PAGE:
That day I was supposed to be the patient.
The nurse putting the blood pressure cuff on me was the same one who always takes my vitals. She likes to chew gum; you can see her tuck it between her teeth and cheek as she walks into the exam room. A slight bulge pumping against her straight hair. Today it is dyed a reddish-brown.
As her hands wrapped around my arm, my eyes landed on small blacks on her left wrist.
“Is that a semicolon?” I asked.
“It is,” she replied as she shimmied her stethoscope up around her ears.
“Can I ask if there’s a story behind it?”, a tactless way of indirectly asking the question anyways.
“It is for suicide awareness,” she replied.
I let out a soft “hmm”; the type that indicates you have no idea what someone is talking about but don’t want to pry.
“I guess because the semicolon isn’t finite, it isn’t an end; it’s like a pause before beginning again.”
“How lovely,” I said. “What a beautiful way to think about grammar.”
She pumped up the pressure in the cuff and pressed the bell of her scope to my elbow crease. Before releasing the gauge she paused, “I used to have a little scar there. I got the tattoo to cover it up… I was a bit of a wild teenager.”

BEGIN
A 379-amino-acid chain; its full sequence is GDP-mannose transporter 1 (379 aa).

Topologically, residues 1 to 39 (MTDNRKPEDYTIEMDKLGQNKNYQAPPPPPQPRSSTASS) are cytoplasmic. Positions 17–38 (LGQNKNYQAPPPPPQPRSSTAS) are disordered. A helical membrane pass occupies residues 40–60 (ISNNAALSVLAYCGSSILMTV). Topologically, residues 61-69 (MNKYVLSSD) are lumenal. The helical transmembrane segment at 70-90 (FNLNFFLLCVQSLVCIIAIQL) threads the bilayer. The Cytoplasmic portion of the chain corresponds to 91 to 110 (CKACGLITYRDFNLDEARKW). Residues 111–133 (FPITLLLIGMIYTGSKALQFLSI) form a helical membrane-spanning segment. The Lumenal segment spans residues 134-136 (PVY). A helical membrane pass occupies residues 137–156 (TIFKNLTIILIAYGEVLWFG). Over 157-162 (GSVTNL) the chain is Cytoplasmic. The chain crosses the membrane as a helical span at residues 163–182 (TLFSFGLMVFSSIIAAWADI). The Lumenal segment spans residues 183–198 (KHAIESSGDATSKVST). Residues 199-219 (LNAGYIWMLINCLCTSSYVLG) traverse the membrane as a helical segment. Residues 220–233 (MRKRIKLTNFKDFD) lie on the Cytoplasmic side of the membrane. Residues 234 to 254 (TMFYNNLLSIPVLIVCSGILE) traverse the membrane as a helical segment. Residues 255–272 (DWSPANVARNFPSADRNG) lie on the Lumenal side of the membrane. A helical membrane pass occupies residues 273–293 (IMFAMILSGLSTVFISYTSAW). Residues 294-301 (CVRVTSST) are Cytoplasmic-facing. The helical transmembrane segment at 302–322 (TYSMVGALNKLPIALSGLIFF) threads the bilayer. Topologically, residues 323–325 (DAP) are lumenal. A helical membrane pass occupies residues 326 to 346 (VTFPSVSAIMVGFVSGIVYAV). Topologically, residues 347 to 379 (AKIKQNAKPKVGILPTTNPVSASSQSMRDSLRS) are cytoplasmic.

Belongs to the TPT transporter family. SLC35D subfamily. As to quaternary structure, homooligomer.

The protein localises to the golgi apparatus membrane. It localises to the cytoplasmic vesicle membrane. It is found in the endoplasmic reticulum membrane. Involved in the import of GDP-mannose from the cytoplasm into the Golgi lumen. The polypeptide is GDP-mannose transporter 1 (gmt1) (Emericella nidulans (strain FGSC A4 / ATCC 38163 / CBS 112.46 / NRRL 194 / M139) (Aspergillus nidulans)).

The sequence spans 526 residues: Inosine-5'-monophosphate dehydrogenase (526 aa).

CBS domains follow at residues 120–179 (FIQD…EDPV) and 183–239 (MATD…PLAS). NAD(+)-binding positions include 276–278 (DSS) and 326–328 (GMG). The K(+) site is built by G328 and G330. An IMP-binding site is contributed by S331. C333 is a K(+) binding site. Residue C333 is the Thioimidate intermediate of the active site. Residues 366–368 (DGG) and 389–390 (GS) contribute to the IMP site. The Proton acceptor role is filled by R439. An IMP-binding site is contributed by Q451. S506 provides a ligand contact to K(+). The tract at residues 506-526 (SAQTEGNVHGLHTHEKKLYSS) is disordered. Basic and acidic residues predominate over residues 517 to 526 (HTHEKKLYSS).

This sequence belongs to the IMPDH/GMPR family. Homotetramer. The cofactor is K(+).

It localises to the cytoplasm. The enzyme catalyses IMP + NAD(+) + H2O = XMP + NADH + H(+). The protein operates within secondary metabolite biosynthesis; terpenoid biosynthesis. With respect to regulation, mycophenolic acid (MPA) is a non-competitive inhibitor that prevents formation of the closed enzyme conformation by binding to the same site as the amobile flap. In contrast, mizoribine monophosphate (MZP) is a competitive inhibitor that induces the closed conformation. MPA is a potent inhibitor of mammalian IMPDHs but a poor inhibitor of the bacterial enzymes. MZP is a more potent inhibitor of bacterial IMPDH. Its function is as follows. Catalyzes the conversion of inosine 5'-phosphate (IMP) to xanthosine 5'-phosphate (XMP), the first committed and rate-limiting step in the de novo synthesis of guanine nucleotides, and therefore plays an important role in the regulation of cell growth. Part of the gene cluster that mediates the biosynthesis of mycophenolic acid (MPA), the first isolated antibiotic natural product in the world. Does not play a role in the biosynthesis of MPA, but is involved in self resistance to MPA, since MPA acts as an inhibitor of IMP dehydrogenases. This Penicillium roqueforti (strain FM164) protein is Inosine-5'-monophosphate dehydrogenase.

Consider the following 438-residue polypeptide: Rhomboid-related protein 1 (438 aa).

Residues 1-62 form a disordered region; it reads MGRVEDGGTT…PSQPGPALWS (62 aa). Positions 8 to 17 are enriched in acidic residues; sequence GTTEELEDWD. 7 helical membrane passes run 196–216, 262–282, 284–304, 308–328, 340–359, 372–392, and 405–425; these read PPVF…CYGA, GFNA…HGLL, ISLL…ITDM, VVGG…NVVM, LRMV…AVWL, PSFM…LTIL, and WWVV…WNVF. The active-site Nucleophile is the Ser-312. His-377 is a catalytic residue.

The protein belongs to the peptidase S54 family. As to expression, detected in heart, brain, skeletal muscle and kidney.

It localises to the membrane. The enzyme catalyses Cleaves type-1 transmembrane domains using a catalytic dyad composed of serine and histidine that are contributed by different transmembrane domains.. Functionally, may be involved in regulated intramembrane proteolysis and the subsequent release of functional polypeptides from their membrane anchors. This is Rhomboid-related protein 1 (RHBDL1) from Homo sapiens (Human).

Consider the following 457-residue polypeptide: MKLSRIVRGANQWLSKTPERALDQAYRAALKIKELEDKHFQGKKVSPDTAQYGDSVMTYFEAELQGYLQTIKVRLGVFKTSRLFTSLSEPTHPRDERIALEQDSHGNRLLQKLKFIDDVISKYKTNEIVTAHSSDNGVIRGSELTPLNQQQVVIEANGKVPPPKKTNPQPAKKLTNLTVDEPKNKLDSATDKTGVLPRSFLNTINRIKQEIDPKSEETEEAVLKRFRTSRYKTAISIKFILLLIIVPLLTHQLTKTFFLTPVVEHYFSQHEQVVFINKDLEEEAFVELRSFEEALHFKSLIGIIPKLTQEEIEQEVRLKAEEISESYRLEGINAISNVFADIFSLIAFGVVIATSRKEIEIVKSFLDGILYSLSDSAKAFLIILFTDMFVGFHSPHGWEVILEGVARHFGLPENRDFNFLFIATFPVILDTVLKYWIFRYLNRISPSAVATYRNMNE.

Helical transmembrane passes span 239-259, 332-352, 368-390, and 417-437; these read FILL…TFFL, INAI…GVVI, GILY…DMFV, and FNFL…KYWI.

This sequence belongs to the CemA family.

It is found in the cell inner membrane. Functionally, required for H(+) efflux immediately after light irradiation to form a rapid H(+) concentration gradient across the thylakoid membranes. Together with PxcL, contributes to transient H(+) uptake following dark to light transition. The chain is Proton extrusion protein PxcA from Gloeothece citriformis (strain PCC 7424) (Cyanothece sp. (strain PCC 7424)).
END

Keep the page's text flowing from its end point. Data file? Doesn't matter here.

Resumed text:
Then there was silence as she listened to the pounding of blood flowing back down through my veins.
She removed the cuff and stepped back. Her voice was soft, “gosh, I just turned so red.”
It was unclear if this was a question or a statement, so I didn’t say anything.
“I’ve never told anyone that before.”
I still didn’t say anything.
“My watch usually covers it up,” she continued, “for some reason I forgot it today. Usually when people ask I just say, ‘It’s a symbol of awareness for suicide prevention”. But I never mention the scar.”
We sat in a warm silence.
“Thank you for sharing,” I said as our eyes locked. “I can’t imagine it is ever easy to do.”
A nervous smile replied affirmatively; her face was still flushed as she gathered her vital bag of goodies.
“The doctor will be in to see you soon,” she said before slipping out the door. “And thanks for listening.”